Have you ever questioned your grocery shopping choices at the checkout after reading those hot magazines headlines? What about hearing a friend or colleague talk about how they’ve made a “lifestyle change” by being strict with their “clean eating”? Or have you tried doing it for a while, but felt like it was a challenge to keep up with and “fell off the bandwagon”? 

 In any case, you’re not alone! The concept of “clean eating” has become quite popular, but…is it really “healthy for you”?

What is Clean Eating Anyway?

To be honest, to give an all encompassing definition of clean eating is pretty difficult, as each person tends to define and interpret it differently. Nonetheless, the uniting characteristic of “clean eating”  is the act of “choosing foods in their whole-food state, or as close as possible to how they’re found in nature.”

This concept is also quite misleading sometimes–really, what is “clean eating” supposed to imply? Does it mean that some foods are “dirty” or “unclean” and not “acceptable” to be consumed?   

In practice, clean eaters usually select organic, whole foods from all food groups, with a special preference for vegetables and fruits. On the other hand, foods containing anything “unnatural” are mostly avoided, such as:

  • Highly processed foods 
  • Foods containing added sugar and unhealthy fats
  • Foods containing preservatives, additives, added hormones, GMOs…

The Benefits of Clean Eating

There’s no doubt that eating whole foods and lots of fruits and vegetables is beneficial for nourishing our bodies as well as encourage us to consider the benefits of a more sustainable and less-wasteful food system.  

Cooking at home more often is fantastic as well, because it encourages us to use less instant-packaged or ready-to-eat meals by incorporating more partially-prepared and fresh ingredients. Regardless if you cook on your own or others, cooking provides a wonderful opportunity to cultivate meaningful relationships, whether with your loved ones or your favorite meals! After all, food is more than just calories–it’s also a powerful vehicle to build community, enrich culture, and create memories! 

The Risks of Clean Eating

Let’s start with the name. Frankly speaking, the term “Clean Eating” already makes me squirm a bit on the inside. The danger with praising the practice of “clean eating” is that it inherently discourages “unclean eating” by the creation of “clean” and “unclean” foods. 

It’s not that eating whole foods and veggies is risky–it’s how we do it, and what else we’re restricting and cutting out to make this happen. Are we compromising our relationships, cultural traditions, and rituals? Are we constantly struggling with figuring out what to eat? Are we overthinking and feeling guilty when we eat something that’s not considered part of this “lifestyle”? 

Taking the joy and pleasure out of eating makes it a risky business. 

As a person and professional who celebrates all types of foods , I think it’s dangerous to categorize foods into “good foods” and “bad foods”. This is because it can lead to feelings of superiority when we stick to foods from the “clean” list, but result in tremendous guilt when we “slip up” and eat “unclean foods”.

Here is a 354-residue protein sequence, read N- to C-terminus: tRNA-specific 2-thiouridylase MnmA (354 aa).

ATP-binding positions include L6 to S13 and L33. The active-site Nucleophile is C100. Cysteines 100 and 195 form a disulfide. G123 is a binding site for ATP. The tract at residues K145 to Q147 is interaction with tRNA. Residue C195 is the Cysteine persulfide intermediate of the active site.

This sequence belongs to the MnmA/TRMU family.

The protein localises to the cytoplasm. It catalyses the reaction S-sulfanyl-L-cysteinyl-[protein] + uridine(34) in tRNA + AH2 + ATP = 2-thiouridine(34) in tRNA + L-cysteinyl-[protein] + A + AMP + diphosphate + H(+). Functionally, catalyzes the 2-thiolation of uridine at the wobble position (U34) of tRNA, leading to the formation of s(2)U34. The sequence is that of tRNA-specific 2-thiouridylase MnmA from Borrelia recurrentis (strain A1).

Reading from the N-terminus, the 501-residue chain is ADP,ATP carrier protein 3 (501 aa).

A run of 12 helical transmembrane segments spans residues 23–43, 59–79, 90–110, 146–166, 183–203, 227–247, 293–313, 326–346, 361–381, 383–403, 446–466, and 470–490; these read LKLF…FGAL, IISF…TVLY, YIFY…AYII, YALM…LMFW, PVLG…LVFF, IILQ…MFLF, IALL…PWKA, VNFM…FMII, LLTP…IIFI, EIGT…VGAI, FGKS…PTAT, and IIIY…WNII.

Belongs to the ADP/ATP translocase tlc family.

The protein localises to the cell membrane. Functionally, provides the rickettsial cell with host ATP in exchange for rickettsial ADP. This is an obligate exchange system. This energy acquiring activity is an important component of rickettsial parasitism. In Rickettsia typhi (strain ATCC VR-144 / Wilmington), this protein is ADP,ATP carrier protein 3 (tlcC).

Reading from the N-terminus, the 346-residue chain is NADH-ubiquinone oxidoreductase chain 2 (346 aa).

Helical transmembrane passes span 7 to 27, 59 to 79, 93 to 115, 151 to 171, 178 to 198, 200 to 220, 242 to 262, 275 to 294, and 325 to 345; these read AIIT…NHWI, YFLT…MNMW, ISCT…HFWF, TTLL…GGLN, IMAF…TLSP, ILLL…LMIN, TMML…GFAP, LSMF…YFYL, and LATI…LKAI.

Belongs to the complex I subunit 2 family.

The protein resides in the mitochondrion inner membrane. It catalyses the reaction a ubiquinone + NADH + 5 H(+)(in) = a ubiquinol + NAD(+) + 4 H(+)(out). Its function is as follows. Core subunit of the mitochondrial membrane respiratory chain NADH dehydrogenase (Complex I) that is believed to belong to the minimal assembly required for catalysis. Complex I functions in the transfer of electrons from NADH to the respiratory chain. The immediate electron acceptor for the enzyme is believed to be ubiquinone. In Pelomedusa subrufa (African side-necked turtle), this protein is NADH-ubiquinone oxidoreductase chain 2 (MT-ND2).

Consequently, the combination of restriction and remorse almost always plunges us into the depths of a binge cycle. Think of it like a pendulum – if you pull too far to one side (like restricting multiple foods or entire food groups), it’s got to rebound to the other side (where you end up feeling like you lost control and “failed” the plan).

As a result, this may lead to disordered eating characterized by:

  • A fear of eating outside in social gatherings
  • Choosing not to eat when a “clean option” is unavailable
  • Malnutrition, as the “clean items” list becomes increasingly shorter
  • Miss out on your otherwise favourite foods and feel deprived
  • Experience stigma and judgment if you do choose to eat foods that don’t fit the plan
  • And ultimately, risk the development of an eating disorder, known as Orthorexia [link to a video on what Orthorexia is].

At the end of the day, we must remind ourselves that there is no “one right way” to eat. I’m sure we’ve all experienced those times when the more we tried to control our food, the more we felt that our food was controlling us. Take your power back from food and know, with confidence, that food isn’t only about nourishing our physical well-being, but also our mental and emotional health too. 

If this all seems intriguing but challenging or impossible to you, let’s chat! I help you work through your thoughts, emotions and habits around food and how that affects your relationship with your food and body. Through our sessions, you’ll see yourself unraveling all these complicated learned behaviours, and find peace and freedom again. Book your free call today to see if we’re a good fit and learn more about my packages. 

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Blog Contributor

This blog was written with the help of nutrition student, Jasmine.

References:

nutriFoodie: Mindful Eating & the Hunger Scale (accessed Nov. 5, 2019). Available from: https://nutrifoodie.ca/2019/02/20/how-to-practice-mindful-eating-using-the-hunger-scale/

Today’s Dietitian: CPE Monthly: Clean Eating— What Does it Really Mean? (accessed Nov. 5, 2019). Available from: https://www.todaysdietitian.com/newarchives/0819p42.shtml

Today’s Dietitian: Hottest Nutrition Trends of 2016: Clean Eating (accessed Nov. 5, 2019). Available from: https://www.todaysdietitian.com/newarchives/0616p37.shtml

Today’s Dietitian: Understanding Orthorexia (accessed Nov. 5, 2019). Available from: https://www.todaysdietitian.com/newarchives/0218p24.shtml